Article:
KRAS mutation screening in colorectal cancer patients is cost-effective: Study

2 December 2012 (Last Updated December 2nd, 2012 18:30)

The US healthcare system could save over $600m every year by avoiding unnecessary use of medicines in colorectal cancer (CRC) patients through determination of their KRAS status, according to a study by the HealthPartners Research Foundation.

The US healthcare system could save over $600m every year by avoiding unnecessary use of medicines in colorectal cancer (CRC) patients through determination of their KRAS status, according to a study by the HealthPartners Research Foundation.

The study titled, "Cost-Effectiveness Analysis of Screening for KRAS and BRAF Mutations in Metastatic Colorectal Cancer," found that screening for KRAS mutations saved approximately $7,500 per patient compared with anti-EGFR therapy without screening.

"The study found that screening for KRAS mutations saved approximately $7,500 per patient compared with anti-EGFR therapy without screening."

The study also said that BRAF mutation screening saved another $1,023, with no reduction in expected survival.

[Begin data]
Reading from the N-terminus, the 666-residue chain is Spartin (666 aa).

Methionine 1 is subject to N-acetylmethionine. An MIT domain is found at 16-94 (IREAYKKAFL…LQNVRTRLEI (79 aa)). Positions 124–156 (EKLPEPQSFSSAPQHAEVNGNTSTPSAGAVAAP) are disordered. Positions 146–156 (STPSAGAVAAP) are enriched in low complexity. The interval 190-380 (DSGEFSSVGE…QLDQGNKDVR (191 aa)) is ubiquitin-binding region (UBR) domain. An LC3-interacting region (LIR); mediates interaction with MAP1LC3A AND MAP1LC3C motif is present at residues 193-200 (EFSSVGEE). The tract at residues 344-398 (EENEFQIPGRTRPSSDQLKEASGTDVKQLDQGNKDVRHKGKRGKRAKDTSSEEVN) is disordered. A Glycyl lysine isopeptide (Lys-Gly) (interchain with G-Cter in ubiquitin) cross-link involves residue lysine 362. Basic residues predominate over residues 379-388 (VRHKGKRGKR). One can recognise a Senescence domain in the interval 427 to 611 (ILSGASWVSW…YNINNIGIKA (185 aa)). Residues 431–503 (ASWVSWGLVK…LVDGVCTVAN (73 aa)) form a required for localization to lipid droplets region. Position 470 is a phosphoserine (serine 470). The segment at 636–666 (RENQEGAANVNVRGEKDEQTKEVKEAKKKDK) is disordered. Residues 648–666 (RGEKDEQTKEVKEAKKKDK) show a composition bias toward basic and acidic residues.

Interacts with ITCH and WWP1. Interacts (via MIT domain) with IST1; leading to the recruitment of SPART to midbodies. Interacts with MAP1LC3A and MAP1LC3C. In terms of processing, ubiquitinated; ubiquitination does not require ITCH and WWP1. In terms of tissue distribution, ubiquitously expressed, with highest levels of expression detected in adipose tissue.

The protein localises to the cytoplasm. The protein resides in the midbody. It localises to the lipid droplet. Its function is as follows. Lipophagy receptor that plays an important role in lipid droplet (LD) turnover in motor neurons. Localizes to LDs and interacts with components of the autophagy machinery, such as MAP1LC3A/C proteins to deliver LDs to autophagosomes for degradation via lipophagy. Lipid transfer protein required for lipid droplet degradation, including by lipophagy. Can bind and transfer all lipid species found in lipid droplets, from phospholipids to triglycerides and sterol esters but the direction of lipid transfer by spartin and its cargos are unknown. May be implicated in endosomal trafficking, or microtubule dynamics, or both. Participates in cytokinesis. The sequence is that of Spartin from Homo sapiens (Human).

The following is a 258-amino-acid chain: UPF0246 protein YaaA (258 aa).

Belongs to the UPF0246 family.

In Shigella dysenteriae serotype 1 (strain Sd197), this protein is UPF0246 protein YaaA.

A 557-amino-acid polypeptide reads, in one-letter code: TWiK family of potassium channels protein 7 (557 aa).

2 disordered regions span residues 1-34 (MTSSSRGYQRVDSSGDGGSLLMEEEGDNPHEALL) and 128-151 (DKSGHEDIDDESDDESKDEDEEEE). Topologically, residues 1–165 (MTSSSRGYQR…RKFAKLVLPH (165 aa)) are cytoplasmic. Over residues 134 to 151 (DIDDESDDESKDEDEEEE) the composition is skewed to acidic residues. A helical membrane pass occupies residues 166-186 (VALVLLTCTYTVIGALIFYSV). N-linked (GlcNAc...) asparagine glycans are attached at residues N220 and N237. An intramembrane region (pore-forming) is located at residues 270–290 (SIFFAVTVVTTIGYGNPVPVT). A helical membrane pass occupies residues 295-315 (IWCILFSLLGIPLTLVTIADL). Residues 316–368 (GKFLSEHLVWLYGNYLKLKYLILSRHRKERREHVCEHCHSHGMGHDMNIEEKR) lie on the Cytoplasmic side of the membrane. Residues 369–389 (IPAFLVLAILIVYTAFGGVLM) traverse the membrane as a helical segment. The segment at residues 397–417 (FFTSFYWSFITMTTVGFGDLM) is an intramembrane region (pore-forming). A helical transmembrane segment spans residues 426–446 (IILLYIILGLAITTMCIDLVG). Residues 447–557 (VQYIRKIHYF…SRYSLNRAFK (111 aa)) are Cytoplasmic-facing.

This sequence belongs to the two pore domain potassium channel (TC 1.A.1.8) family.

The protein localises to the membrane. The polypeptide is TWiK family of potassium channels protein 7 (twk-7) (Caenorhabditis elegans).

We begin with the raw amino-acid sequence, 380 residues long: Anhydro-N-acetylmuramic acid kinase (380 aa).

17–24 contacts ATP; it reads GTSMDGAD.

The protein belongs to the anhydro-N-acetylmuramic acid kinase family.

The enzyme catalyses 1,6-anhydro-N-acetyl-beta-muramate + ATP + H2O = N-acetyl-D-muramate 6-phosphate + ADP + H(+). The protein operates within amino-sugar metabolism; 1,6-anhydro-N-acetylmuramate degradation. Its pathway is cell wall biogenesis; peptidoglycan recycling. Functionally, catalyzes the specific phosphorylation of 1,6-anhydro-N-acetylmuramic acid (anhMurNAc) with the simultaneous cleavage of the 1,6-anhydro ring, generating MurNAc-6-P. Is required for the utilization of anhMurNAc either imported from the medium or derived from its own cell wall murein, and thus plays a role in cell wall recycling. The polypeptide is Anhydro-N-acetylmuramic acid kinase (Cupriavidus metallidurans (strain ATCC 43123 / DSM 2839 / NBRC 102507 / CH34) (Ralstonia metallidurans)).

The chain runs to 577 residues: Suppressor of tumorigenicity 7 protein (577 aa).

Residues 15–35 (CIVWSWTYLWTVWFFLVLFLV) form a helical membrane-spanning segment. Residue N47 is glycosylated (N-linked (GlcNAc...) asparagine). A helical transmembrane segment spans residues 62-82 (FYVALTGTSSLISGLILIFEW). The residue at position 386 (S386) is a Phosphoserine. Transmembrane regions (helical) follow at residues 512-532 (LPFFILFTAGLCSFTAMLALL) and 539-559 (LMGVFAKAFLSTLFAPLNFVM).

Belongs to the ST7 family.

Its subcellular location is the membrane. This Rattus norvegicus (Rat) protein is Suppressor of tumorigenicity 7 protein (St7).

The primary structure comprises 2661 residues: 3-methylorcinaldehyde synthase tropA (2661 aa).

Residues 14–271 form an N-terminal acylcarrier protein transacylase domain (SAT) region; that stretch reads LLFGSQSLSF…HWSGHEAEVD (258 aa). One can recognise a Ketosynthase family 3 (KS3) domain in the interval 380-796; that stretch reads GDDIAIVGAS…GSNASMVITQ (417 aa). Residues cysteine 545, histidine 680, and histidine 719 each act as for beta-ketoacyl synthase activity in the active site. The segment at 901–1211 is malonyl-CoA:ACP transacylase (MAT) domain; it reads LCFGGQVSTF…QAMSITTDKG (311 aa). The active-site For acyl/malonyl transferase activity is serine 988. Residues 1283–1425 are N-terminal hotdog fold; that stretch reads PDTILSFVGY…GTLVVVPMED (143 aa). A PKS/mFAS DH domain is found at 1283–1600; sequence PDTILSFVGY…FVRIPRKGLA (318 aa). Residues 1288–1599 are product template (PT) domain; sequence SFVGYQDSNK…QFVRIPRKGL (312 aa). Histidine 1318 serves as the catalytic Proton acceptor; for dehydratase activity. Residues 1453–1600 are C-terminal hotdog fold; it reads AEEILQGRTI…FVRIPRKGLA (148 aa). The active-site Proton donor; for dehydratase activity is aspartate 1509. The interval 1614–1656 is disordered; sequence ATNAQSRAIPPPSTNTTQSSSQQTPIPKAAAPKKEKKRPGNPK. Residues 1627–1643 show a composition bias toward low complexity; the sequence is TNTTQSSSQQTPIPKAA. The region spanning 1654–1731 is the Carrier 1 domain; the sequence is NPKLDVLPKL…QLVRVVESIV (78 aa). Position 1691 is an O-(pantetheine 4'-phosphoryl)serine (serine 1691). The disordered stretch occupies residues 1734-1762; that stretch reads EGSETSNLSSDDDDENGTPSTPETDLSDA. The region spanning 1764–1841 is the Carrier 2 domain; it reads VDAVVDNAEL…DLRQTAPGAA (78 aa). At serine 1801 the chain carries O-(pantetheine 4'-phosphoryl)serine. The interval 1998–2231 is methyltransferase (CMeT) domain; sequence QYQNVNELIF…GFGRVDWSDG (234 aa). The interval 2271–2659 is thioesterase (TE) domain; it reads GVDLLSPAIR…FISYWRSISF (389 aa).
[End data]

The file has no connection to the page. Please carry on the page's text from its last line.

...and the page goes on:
The Qiagen-developed KRAS mutation screening tool, therascreen, uses automated Rotor-Gene Q MDx molecular detection real-time PCR technology to determine optimal treatment for colorectal cancer patients who are candidates for epidermal growth factor receptor (EGFR)-inhibitor therapy.

Depending on the assay, therascreen KRAS RGQ PCR Kit has shown to have higher sensitivity for KRAS mutations of between 0.8% and 6.4%.

The assay also provides oncologists with the information needed to determine which medicine may work best for the patients, helping in avoiding inappropriate and ineffective use of expensive cancer treatments.

The study also states that when used continually, the assay will provide efficiencies that equate to cost savings in the months and years.